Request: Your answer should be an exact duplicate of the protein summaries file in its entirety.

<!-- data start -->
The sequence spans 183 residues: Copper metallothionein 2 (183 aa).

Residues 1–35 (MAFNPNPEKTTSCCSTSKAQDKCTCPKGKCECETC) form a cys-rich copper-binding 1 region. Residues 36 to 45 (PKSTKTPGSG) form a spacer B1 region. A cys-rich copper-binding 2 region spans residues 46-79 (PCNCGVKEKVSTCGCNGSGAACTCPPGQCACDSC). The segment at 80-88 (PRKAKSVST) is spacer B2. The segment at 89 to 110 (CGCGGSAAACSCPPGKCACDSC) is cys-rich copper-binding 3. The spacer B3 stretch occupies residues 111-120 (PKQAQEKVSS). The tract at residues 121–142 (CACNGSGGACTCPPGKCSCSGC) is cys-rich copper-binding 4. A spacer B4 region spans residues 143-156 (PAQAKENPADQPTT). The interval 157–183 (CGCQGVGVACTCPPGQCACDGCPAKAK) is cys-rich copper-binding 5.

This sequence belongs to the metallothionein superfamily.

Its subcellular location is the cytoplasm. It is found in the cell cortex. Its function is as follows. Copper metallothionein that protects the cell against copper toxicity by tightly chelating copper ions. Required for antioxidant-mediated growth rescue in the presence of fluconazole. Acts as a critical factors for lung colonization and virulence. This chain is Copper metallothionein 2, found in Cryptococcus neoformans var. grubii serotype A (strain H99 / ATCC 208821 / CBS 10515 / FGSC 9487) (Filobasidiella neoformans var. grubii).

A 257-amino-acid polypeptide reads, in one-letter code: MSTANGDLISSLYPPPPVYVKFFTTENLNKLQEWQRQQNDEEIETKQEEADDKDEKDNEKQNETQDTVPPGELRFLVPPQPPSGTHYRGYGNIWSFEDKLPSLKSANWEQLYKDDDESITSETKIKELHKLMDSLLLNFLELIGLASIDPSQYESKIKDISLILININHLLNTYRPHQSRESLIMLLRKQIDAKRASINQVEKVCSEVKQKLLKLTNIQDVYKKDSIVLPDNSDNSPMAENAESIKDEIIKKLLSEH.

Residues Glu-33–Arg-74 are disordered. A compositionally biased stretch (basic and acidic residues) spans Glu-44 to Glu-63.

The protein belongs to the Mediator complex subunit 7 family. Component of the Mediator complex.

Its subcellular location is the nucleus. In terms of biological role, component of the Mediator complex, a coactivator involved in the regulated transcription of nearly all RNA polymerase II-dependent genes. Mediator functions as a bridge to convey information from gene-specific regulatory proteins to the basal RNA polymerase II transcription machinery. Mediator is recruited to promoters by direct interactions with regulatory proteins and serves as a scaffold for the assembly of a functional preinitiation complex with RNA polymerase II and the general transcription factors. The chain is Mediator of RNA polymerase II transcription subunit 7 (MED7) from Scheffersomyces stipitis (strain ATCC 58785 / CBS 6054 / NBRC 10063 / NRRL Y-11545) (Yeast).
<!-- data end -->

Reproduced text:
The sequence spans 183 residues: Copper metallothionein 2 (183 aa).

Residues 1–35 (MAFNPNPEKTTSCCSTSKAQDKCTCPKGKCECETC) form a cys-rich copper-binding 1 region. Residues 36 to 45 (PKSTKTPGSG) form a spacer B1 region. A cys-rich copper-binding 2 region spans residues 46-79 (PCNCGVKEKVSTCGCNGSGAACTCPPGQCACDSC). The segment at 80-88 (PRKAKSVST) is spacer B2. The segment at 89 to 110 (CGCGGSAAACSCPPGKCACDSC) is cys-rich copper-binding 3. The spacer B3 stretch occupies residues 111-120 (PKQAQEKVSS). The tract at residues 121–142 (CACNGSGGACTCPPGKCSCSGC) is cys-rich copper-binding 4. A spacer B4 region spans residues 143-156 (PAQAKENPADQPTT). The interval 157–183 (CGCQGVGVACTCPPGQCACDGCPAKAK) is cys-rich copper-binding 5.

This sequence belongs to the metallothionein superfamily.

Its subcellular location is the cytoplasm. It is found in the cell cortex. Its function is as follows. Copper metallothionein that protects the cell against copper toxicity by tightly chelating copper ions. Required for antioxidant-mediated growth rescue in the presence of fluconazole. Acts as a critical factors for lung colonization and virulence. This chain is Copper metallothionein 2, found in Cryptococcus neoformans var. grubii serotype A (strain H99 / ATCC 208821 / CBS 10515 / FGSC 9487) (Filobasidiella neoformans var. grubii).

A 257-amino-acid polypeptide reads, in one-letter code: MSTANGDLISSLYPPPPVYVKFFTTENLNKLQEWQRQQNDEEIETKQEEADDKDEKDNEKQNETQDTVPPGELRFLVPPQPPSGTHYRGYGNIWSFEDKLPSLKSANWEQLYKDDDESITSETKIKELHKLMDSLLLNFLELIGLASIDPSQYESKIKDISLILININHLLNTYRPHQSRESLIMLLRKQIDAKRASINQVEKVCSEVKQKLLKLTNIQDVYKKDSIVLPDNSDNSPMAENAESIKDEIIKKLLSEH.

Residues Glu-33–Arg-74 are disordered. A compositionally biased stretch (basic and acidic residues) spans Glu-44 to Glu-63.

The protein belongs to the Mediator complex subunit 7 family. Component of the Mediator complex.

Its subcellular location is the nucleus. In terms of biological role, component of the Mediator complex, a coactivator involved in the regulated transcription of nearly all RNA polymerase II-dependent genes. Mediator functions as a bridge to convey information from gene-specific regulatory proteins to the basal RNA polymerase II transcription machinery. Mediator is recruited to promoters by direct interactions with regulatory proteins and serves as a scaffold for the assembly of a functional preinitiation complex with RNA polymerase II and the general transcription factors. The chain is Mediator of RNA polymerase II transcription subunit 7 (MED7) from Scheffersomyces stipitis (strain ATCC 58785 / CBS 6054 / NBRC 10063 / NRRL Y-11545) (Yeast).